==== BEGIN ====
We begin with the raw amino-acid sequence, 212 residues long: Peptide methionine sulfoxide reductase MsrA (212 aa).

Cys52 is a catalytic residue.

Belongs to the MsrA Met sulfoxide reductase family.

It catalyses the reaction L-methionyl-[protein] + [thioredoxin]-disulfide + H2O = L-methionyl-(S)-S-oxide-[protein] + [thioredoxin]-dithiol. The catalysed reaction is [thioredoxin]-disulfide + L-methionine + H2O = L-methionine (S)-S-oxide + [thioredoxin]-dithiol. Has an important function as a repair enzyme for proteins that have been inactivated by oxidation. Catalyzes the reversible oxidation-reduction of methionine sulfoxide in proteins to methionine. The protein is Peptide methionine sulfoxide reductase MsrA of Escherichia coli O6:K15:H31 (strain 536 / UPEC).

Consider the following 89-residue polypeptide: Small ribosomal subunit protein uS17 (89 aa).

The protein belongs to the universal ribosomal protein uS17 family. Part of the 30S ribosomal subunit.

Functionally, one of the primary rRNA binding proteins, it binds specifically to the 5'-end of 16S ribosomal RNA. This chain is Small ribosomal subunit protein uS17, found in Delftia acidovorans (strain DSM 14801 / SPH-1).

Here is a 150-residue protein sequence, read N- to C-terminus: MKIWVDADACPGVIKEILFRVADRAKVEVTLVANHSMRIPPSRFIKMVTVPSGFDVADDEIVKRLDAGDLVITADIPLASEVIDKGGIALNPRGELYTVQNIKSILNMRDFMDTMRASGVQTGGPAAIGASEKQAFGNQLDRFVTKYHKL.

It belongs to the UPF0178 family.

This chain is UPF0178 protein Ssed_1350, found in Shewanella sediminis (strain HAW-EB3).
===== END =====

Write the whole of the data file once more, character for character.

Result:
We begin with the raw amino-acid sequence, 212 residues long: Peptide methionine sulfoxide reductase MsrA (212 aa).

Cys52 is a catalytic residue.

Belongs to the MsrA Met sulfoxide reductase family.

It catalyses the reaction L-methionyl-[protein] + [thioredoxin]-disulfide + H2O = L-methionyl-(S)-S-oxide-[protein] + [thioredoxin]-dithiol. The catalysed reaction is [thioredoxin]-disulfide + L-methionine + H2O = L-methionine (S)-S-oxide + [thioredoxin]-dithiol. Has an important function as a repair enzyme for proteins that have been inactivated by oxidation. Catalyzes the reversible oxidation-reduction of methionine sulfoxide in proteins to methionine. The protein is Peptide methionine sulfoxide reductase MsrA of Escherichia coli O6:K15:H31 (strain 536 / UPEC).

Consider the following 89-residue polypeptide: Small ribosomal subunit protein uS17 (89 aa).

The protein belongs to the universal ribosomal protein uS17 family. Part of the 30S ribosomal subunit.

Functionally, one of the primary rRNA binding proteins, it binds specifically to the 5'-end of 16S ribosomal RNA. This chain is Small ribosomal subunit protein uS17, found in Delftia acidovorans (strain DSM 14801 / SPH-1).

Here is a 150-residue protein sequence, read N- to C-terminus: MKIWVDADACPGVIKEILFRVADRAKVEVTLVANHSMRIPPSRFIKMVTVPSGFDVADDEIVKRLDAGDLVITADIPLASEVIDKGGIALNPRGELYTVQNIKSILNMRDFMDTMRASGVQTGGPAAIGASEKQAFGNQLDRFVTKYHKL.

It belongs to the UPF0178 family.

This chain is UPF0178 protein Ssed_1350, found in Shewanella sediminis (strain HAW-EB3).